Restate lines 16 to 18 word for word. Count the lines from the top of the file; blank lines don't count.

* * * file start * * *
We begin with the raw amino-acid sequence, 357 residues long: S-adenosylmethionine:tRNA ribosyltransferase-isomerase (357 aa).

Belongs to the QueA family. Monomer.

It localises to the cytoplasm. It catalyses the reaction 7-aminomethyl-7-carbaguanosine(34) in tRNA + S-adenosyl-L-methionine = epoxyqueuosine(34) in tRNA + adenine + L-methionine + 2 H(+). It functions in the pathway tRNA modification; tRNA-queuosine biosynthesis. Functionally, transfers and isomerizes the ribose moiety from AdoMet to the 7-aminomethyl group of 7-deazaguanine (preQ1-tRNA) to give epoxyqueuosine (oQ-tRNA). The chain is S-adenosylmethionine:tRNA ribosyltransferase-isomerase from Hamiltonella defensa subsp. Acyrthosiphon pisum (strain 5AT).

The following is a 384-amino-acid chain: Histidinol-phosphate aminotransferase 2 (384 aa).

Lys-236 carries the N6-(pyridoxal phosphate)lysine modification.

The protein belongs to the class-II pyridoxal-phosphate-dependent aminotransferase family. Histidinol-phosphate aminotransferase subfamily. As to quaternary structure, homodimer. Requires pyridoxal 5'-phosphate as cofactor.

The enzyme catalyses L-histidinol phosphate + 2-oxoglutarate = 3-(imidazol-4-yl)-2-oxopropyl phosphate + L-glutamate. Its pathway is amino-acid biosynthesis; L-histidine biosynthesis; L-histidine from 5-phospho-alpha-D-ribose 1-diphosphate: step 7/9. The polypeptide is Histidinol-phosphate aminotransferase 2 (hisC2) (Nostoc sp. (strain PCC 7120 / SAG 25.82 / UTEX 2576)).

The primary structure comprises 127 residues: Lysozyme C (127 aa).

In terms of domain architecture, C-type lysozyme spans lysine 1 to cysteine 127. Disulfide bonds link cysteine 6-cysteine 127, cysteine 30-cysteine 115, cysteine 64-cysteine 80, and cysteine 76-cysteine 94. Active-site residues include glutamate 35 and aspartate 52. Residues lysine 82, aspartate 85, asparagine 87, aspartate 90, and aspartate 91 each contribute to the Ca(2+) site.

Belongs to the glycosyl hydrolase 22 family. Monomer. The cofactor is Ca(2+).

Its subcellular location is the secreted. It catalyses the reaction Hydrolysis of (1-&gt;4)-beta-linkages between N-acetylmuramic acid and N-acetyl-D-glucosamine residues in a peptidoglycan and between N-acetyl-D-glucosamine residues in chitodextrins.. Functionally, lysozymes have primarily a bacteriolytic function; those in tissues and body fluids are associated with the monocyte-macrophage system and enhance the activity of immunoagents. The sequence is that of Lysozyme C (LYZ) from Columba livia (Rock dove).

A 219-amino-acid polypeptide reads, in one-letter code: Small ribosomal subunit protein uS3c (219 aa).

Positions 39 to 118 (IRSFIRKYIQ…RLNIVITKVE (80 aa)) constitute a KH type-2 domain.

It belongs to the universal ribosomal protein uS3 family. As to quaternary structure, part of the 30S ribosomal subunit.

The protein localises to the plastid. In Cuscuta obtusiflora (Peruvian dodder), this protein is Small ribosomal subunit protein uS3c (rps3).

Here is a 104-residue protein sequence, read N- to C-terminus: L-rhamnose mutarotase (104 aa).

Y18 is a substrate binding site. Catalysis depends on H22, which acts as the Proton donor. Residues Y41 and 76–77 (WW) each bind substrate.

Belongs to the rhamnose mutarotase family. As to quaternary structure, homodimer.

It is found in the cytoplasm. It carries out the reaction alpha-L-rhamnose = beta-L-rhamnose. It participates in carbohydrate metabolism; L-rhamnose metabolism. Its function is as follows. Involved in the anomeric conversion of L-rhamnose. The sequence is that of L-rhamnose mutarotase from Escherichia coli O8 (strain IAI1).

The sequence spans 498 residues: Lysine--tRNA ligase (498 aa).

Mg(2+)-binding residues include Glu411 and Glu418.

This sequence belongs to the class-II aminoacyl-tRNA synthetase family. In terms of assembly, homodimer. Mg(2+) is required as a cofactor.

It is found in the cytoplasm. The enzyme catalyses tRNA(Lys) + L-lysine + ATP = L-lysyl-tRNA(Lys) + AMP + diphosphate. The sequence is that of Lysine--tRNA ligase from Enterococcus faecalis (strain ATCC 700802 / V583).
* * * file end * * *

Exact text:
Here is a 104-residue protein sequence, read N- to C-terminus: L-rhamnose mutarotase (104 aa).

Y18 is a substrate binding site. Catalysis depends on H22, which acts as the Proton donor. Residues Y41 and 76–77 (WW) each bind substrate.

Belongs to the rhamnose mutarotase family. As to quaternary structure, homodimer.